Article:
Preparing the assimilation of the future MTG-IRS sounder into the mesoscale NWP AROME model

Coopmann, Olivier ; Fourrié, Nadia ; Chambon, Philippe ; Vidot, Jérôme ; Brousseau, Pierre ; Martet, Maud ; Birman, Camille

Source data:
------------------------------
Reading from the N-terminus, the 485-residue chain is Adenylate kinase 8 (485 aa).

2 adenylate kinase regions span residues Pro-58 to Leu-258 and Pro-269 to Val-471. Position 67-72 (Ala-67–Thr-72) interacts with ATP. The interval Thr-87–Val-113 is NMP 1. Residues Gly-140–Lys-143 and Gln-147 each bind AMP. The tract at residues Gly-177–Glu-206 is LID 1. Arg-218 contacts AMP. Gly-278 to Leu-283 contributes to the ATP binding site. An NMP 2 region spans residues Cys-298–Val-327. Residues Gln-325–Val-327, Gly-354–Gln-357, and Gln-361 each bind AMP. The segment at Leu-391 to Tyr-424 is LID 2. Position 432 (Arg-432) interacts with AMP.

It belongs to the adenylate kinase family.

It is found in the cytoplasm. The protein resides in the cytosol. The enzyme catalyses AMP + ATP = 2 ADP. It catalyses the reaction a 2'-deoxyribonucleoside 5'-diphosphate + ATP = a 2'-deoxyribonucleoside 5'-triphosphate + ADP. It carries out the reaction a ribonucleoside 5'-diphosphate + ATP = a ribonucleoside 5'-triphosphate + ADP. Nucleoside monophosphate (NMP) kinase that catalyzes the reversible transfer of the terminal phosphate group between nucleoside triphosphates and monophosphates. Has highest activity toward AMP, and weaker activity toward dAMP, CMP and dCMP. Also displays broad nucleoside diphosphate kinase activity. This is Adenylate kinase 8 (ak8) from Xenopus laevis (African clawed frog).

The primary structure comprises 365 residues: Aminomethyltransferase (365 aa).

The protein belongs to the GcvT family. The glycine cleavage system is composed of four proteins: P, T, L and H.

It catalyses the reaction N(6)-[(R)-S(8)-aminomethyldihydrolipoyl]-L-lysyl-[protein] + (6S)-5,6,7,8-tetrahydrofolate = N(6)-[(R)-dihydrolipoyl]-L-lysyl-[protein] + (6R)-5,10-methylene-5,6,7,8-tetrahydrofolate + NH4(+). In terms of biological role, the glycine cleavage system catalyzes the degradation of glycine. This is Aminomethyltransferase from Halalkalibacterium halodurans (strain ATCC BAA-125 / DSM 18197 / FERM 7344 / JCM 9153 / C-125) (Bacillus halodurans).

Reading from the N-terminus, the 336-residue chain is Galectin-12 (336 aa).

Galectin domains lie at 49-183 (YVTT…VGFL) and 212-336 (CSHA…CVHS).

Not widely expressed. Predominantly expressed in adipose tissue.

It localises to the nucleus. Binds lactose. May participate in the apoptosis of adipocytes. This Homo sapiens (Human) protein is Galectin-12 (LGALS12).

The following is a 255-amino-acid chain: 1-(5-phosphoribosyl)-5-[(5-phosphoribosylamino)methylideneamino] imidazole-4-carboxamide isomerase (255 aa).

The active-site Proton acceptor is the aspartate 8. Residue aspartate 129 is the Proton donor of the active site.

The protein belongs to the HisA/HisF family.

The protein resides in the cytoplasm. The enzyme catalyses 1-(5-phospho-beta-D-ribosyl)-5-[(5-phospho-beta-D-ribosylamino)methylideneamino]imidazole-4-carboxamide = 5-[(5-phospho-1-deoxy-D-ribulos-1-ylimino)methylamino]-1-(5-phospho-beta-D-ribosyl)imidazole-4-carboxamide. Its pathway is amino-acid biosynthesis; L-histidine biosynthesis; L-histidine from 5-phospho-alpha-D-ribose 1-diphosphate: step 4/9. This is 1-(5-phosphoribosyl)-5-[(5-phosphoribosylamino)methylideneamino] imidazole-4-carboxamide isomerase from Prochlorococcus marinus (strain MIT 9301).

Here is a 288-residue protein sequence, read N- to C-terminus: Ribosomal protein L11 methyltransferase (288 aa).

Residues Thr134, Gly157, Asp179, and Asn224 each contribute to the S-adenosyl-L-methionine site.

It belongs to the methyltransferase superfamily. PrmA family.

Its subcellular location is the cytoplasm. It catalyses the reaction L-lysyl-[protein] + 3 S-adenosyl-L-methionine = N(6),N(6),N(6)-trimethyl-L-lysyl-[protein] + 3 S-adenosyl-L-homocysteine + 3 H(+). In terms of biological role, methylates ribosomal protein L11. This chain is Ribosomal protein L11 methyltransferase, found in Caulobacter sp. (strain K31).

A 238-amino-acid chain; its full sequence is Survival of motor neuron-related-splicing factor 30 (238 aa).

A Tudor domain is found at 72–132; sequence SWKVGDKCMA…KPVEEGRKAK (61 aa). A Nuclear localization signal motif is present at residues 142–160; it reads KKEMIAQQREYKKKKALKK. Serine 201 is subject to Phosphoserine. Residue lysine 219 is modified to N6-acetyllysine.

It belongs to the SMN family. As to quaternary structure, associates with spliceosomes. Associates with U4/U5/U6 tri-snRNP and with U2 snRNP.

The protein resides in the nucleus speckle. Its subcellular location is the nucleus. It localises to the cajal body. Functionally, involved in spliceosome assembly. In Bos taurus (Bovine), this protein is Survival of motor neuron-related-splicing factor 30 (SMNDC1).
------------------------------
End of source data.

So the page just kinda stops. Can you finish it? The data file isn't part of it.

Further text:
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<p align=justify>The IRS (InfraRed Sounder) instrument is an infrared Fourier transform spectrometer that will be on board the Meteosat Third Generation series of the future EUMETSAT geostationary satellites. It will measure the radiance emitted by the Earth at the top of the atmosphere using 1960 channels. IRS will provide high spatial and temporal frequency 4D information on atmospheric temperature and humidity, winds, clouds, surfaces, as well as on the chemical composition of the atmosphere. The assimilation of these new observations represents a great challenge and opportunity for the improvement of Numerical Weather Prediction (NWP) forecast skill, especially for mesoscale models such as AROME at Météo-France (Brousseau et al. 2016). The objectives of this study are to prepare for the assimilation of IRS in this system and to evaluate its impact on the forecasts when added to the currently assimilated observations. By using an Observing System Simulation Experiment (OSSE) constructed for a mesoscale NWP model. This OSSE framework makes use of synthetic observations of both IRS and the currently assimilated observing systems in AROME, constructed from a known and realistic state of the atmosphere. The latter, called the Nature Run, is derived from a long and uninterrupted forecast of the mesoscale model. These observations were assimilated and evaluated using a 1 h update cycle 3D-Var data assimilation system over two-month periods, one in the summer and one in the winter. This study demonstrates the benefits that can be expected from the assimilation of IRS observations into AROME NWP system. The assimilation of only 75 channels over oceans increases the total amount of observations used in the AROME 3D-Var by about 50 %. The IRS impact in terms of forecast scores was evaluated and compared for the summer and winter periods. The main findings are that (i) over both periods the assimilation of these observations lead to statistically improved forecasts over the whole atmospheric column, (ii) for the summer season experiment, the forecast ranges up to +48h are improved, (iii) for the winter season experiment, the impact on the forecasts is globally positive but is smaller compared to the summer period and extends only to 24 h. Based on these results, it is foreseen that the addition of future IRS observations in the AROME NWP systems will significantly improve mesoscale weather forecasts.</p>
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